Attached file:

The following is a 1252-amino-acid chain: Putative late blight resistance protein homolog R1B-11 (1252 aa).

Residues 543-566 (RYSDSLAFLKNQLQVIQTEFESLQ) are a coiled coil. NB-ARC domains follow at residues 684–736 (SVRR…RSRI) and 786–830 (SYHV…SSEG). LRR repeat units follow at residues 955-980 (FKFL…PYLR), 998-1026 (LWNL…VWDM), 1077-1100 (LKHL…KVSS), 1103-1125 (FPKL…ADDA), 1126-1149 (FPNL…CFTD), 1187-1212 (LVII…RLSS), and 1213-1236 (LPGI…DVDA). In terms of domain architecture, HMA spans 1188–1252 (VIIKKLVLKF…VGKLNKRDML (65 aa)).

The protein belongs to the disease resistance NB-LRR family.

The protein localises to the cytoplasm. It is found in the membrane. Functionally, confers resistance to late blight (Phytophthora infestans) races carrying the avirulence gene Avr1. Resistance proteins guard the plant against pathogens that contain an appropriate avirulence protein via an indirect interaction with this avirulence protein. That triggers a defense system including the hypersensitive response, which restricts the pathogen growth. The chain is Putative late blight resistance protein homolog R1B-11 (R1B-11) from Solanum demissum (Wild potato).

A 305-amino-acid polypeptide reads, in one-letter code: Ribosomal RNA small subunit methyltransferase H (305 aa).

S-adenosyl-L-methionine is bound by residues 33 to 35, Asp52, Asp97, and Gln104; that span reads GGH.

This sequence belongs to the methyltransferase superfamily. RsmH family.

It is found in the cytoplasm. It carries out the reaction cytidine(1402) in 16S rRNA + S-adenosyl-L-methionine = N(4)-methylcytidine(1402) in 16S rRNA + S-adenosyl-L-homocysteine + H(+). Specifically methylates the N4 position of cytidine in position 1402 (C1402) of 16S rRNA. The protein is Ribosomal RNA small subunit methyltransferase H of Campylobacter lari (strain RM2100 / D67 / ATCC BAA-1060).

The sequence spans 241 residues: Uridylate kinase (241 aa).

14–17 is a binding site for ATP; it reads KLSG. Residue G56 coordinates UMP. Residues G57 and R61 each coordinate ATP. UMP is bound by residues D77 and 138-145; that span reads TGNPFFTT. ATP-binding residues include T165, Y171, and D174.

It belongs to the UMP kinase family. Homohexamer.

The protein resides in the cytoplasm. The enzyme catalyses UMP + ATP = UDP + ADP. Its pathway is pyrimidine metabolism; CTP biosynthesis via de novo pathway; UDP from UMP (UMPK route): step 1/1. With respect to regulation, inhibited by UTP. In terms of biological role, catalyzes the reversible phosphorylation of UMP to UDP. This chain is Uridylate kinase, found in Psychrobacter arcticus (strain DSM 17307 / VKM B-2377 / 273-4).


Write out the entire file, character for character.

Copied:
The following is a 1252-amino-acid chain: Putative late blight resistance protein homolog R1B-11 (1252 aa).

Residues 543-566 (RYSDSLAFLKNQLQVIQTEFESLQ) are a coiled coil. NB-ARC domains follow at residues 684–736 (SVRR…RSRI) and 786–830 (SYHV…SSEG). LRR repeat units follow at residues 955-980 (FKFL…PYLR), 998-1026 (LWNL…VWDM), 1077-1100 (LKHL…KVSS), 1103-1125 (FPKL…ADDA), 1126-1149 (FPNL…CFTD), 1187-1212 (LVII…RLSS), and 1213-1236 (LPGI…DVDA). In terms of domain architecture, HMA spans 1188–1252 (VIIKKLVLKF…VGKLNKRDML (65 aa)).

The protein belongs to the disease resistance NB-LRR family.

The protein localises to the cytoplasm. It is found in the membrane. Functionally, confers resistance to late blight (Phytophthora infestans) races carrying the avirulence gene Avr1. Resistance proteins guard the plant against pathogens that contain an appropriate avirulence protein via an indirect interaction with this avirulence protein. That triggers a defense system including the hypersensitive response, which restricts the pathogen growth. The chain is Putative late blight resistance protein homolog R1B-11 (R1B-11) from Solanum demissum (Wild potato).

A 305-amino-acid polypeptide reads, in one-letter code: Ribosomal RNA small subunit methyltransferase H (305 aa).

S-adenosyl-L-methionine is bound by residues 33 to 35, Asp52, Asp97, and Gln104; that span reads GGH.

This sequence belongs to the methyltransferase superfamily. RsmH family.

It is found in the cytoplasm. It carries out the reaction cytidine(1402) in 16S rRNA + S-adenosyl-L-methionine = N(4)-methylcytidine(1402) in 16S rRNA + S-adenosyl-L-homocysteine + H(+). Specifically methylates the N4 position of cytidine in position 1402 (C1402) of 16S rRNA. The protein is Ribosomal RNA small subunit methyltransferase H of Campylobacter lari (strain RM2100 / D67 / ATCC BAA-1060).

The sequence spans 241 residues: Uridylate kinase (241 aa).

14–17 is a binding site for ATP; it reads KLSG. Residue G56 coordinates UMP. Residues G57 and R61 each coordinate ATP. UMP is bound by residues D77 and 138-145; that span reads TGNPFFTT. ATP-binding residues include T165, Y171, and D174.

It belongs to the UMP kinase family. Homohexamer.

The protein resides in the cytoplasm. The enzyme catalyses UMP + ATP = UDP + ADP. Its pathway is pyrimidine metabolism; CTP biosynthesis via de novo pathway; UDP from UMP (UMPK route): step 1/1. With respect to regulation, inhibited by UTP. In terms of biological role, catalyzes the reversible phosphorylation of UMP to UDP. This chain is Uridylate kinase, found in Psychrobacter arcticus (strain DSM 17307 / VKM B-2377 / 273-4).